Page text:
As private equity fund managers enhance their compliance programs to withstand SEC scrutiny, many are choosing to appoint their general counsel (GC) to also serve as their chief compliance officer (CCO). A so-called “dual-hatted” GC and CCO is typically less expensive from a compensation perspective, but the volume of work at a larger or more complex manager may be more than one person can handle. This approach also creates issues with attorney-client privilege; examination preparedness; the reliability of internal controls; the effectiveness of marketing and investor relations; and other matters. The goal of this two-part series is to help private fund managers think through the issues raised by dual-hatting by highlighting relevant issues and strategies for addressing them. This first article will outline the GC and CCO roles; advantages to having one person simultaneously fill both roles; and alternative approaches that managers can consider. The second article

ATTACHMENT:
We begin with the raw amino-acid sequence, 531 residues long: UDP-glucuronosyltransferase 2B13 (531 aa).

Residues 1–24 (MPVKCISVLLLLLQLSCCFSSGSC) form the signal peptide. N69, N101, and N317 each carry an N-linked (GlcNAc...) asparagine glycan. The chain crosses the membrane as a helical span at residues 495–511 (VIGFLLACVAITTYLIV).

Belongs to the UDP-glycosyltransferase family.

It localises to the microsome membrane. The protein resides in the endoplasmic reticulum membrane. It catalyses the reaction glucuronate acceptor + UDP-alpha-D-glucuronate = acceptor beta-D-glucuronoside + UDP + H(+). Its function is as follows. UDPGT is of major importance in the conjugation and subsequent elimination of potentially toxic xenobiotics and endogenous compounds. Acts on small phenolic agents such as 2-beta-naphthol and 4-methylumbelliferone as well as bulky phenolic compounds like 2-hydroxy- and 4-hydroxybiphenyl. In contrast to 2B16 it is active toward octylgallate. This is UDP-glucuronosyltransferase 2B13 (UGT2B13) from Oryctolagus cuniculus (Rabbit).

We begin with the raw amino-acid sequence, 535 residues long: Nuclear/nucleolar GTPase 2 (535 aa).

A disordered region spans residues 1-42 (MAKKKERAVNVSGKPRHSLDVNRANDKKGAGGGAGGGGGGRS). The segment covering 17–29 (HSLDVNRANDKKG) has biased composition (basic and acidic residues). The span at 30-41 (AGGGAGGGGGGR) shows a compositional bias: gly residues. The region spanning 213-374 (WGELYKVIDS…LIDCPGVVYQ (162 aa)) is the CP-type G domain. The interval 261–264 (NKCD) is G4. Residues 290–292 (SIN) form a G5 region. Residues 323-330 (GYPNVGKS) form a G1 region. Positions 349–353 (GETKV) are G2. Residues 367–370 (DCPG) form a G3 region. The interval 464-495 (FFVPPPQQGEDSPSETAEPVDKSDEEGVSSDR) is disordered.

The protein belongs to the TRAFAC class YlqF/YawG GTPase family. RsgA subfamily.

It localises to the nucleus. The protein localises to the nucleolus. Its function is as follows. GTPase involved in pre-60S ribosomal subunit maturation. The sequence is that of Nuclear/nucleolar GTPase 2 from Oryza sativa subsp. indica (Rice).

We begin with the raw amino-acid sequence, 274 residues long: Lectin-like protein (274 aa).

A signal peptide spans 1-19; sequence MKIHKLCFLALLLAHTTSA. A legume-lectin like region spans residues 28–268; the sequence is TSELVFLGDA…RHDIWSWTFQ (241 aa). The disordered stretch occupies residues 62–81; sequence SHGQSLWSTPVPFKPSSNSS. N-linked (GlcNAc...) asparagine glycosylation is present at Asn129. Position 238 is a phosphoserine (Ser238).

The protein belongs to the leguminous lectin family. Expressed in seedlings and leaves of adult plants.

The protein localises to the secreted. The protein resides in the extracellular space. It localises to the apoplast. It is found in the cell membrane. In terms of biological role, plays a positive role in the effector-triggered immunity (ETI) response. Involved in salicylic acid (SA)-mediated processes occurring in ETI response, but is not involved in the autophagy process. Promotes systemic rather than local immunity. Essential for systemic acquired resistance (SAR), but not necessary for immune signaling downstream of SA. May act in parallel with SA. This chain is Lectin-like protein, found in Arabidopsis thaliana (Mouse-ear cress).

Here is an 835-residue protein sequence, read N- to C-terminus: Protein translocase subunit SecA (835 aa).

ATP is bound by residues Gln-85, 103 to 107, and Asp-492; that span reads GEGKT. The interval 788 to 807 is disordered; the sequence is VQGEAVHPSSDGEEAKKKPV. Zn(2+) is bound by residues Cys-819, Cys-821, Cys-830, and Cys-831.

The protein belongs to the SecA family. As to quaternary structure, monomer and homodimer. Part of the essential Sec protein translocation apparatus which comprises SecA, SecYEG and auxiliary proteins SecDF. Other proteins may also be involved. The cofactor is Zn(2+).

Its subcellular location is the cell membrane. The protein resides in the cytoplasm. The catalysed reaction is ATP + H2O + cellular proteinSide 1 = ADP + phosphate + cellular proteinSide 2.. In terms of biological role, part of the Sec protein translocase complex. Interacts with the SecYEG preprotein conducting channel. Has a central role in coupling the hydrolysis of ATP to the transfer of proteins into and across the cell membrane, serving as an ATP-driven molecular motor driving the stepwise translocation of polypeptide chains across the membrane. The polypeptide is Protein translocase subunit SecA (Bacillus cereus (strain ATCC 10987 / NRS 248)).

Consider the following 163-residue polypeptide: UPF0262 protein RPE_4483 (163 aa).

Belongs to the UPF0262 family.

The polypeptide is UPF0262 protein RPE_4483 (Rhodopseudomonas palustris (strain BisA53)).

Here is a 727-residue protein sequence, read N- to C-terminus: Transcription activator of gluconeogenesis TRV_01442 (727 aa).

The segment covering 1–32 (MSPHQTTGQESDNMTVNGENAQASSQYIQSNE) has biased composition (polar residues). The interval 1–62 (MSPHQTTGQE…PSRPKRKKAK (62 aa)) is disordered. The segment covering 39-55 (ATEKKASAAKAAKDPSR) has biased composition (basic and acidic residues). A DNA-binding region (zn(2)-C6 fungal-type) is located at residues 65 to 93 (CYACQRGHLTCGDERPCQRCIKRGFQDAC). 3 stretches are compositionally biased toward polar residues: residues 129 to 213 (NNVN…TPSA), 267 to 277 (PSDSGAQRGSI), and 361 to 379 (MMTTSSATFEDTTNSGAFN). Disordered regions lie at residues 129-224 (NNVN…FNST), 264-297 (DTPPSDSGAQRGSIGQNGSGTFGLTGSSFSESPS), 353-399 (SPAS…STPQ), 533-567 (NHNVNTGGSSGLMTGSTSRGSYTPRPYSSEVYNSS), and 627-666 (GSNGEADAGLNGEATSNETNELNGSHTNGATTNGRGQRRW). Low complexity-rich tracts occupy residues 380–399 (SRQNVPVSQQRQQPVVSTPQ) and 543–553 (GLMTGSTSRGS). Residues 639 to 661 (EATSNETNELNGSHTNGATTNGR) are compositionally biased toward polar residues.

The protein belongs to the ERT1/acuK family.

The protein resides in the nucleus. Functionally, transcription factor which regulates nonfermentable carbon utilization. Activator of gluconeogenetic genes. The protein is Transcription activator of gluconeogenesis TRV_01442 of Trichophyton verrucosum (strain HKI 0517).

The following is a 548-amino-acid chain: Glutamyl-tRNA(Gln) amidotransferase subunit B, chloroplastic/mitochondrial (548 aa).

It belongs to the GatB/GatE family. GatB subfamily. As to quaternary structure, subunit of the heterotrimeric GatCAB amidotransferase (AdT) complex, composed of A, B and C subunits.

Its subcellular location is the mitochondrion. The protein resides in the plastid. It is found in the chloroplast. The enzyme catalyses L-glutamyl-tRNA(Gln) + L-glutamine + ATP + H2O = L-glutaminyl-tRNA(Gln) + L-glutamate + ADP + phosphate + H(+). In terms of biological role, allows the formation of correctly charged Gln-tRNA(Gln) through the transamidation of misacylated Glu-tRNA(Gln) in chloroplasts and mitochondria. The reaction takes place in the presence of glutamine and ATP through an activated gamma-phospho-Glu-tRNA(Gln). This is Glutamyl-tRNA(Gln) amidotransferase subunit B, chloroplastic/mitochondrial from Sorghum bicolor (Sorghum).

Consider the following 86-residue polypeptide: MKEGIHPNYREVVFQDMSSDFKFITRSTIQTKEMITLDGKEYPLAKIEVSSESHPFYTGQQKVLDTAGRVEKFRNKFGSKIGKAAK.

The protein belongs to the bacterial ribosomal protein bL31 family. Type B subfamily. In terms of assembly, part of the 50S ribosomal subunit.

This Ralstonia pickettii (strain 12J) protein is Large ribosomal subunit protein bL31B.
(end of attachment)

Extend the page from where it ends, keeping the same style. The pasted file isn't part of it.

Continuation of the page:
will discuss challenges associated with having a dual-hatted GC/CCO, as well as recommendations for individuals charged with that role. See “Absence of Harm No Defense Against Conflicts of Interest: SEC Issues Lifetime Bar From Compliance Work to CCO
” (Sep. 13, 2018); and “Five Steps That CCOs Can Take to Avoid Supervisory Liability, and Other Fund Manager CCO Best Practices
” (Mar. 27, 2015).